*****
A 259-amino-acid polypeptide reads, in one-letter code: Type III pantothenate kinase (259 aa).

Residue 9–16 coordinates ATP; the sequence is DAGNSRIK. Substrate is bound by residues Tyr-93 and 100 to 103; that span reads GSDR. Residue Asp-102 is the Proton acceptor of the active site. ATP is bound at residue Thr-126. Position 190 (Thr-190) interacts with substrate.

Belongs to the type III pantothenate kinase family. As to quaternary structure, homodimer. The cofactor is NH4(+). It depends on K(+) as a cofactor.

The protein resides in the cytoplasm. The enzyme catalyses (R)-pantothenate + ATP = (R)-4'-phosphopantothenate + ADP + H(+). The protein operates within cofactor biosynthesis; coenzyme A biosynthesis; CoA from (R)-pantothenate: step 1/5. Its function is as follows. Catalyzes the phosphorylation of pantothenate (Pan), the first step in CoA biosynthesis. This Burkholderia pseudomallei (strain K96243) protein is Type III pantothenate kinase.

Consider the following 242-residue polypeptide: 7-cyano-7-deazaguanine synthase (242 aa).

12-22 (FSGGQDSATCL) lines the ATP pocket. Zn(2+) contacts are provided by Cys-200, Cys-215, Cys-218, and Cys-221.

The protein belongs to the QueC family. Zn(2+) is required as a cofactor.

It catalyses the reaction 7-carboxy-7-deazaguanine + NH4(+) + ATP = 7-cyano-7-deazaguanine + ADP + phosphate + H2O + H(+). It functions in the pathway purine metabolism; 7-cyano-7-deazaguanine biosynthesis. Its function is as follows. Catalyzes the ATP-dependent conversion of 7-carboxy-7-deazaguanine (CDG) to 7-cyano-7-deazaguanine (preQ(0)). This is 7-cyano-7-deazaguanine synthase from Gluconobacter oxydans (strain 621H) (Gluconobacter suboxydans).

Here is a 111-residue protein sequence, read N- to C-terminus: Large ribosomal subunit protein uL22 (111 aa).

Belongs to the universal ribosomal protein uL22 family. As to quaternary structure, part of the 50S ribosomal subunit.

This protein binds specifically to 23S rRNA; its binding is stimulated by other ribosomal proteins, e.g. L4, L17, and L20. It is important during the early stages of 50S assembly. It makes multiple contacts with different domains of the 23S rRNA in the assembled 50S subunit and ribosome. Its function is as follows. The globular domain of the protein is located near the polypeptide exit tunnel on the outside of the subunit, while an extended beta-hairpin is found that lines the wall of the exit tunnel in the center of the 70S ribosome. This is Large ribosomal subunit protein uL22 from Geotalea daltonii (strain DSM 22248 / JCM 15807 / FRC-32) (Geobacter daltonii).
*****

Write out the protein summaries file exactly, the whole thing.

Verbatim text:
A 259-amino-acid polypeptide reads, in one-letter code: Type III pantothenate kinase (259 aa).

Residue 9–16 coordinates ATP; the sequence is DAGNSRIK. Substrate is bound by residues Tyr-93 and 100 to 103; that span reads GSDR. Residue Asp-102 is the Proton acceptor of the active site. ATP is bound at residue Thr-126. Position 190 (Thr-190) interacts with substrate.

Belongs to the type III pantothenate kinase family. As to quaternary structure, homodimer. The cofactor is NH4(+). It depends on K(+) as a cofactor.

The protein resides in the cytoplasm. The enzyme catalyses (R)-pantothenate + ATP = (R)-4'-phosphopantothenate + ADP + H(+). The protein operates within cofactor biosynthesis; coenzyme A biosynthesis; CoA from (R)-pantothenate: step 1/5. Its function is as follows. Catalyzes the phosphorylation of pantothenate (Pan), the first step in CoA biosynthesis. This Burkholderia pseudomallei (strain K96243) protein is Type III pantothenate kinase.

Consider the following 242-residue polypeptide: 7-cyano-7-deazaguanine synthase (242 aa).

12-22 (FSGGQDSATCL) lines the ATP pocket. Zn(2+) contacts are provided by Cys-200, Cys-215, Cys-218, and Cys-221.

The protein belongs to the QueC family. Zn(2+) is required as a cofactor.

It catalyses the reaction 7-carboxy-7-deazaguanine + NH4(+) + ATP = 7-cyano-7-deazaguanine + ADP + phosphate + H2O + H(+). It functions in the pathway purine metabolism; 7-cyano-7-deazaguanine biosynthesis. Its function is as follows. Catalyzes the ATP-dependent conversion of 7-carboxy-7-deazaguanine (CDG) to 7-cyano-7-deazaguanine (preQ(0)). This is 7-cyano-7-deazaguanine synthase from Gluconobacter oxydans (strain 621H) (Gluconobacter suboxydans).

Here is a 111-residue protein sequence, read N- to C-terminus: Large ribosomal subunit protein uL22 (111 aa).

Belongs to the universal ribosomal protein uL22 family. As to quaternary structure, part of the 50S ribosomal subunit.

This protein binds specifically to 23S rRNA; its binding is stimulated by other ribosomal proteins, e.g. L4, L17, and L20. It is important during the early stages of 50S assembly. It makes multiple contacts with different domains of the 23S rRNA in the assembled 50S subunit and ribosome. Its function is as follows. The globular domain of the protein is located near the polypeptide exit tunnel on the outside of the subunit, while an extended beta-hairpin is found that lines the wall of the exit tunnel in the center of the 70S ribosome. This is Large ribosomal subunit protein uL22 from Geotalea daltonii (strain DSM 22248 / JCM 15807 / FRC-32) (Geobacter daltonii).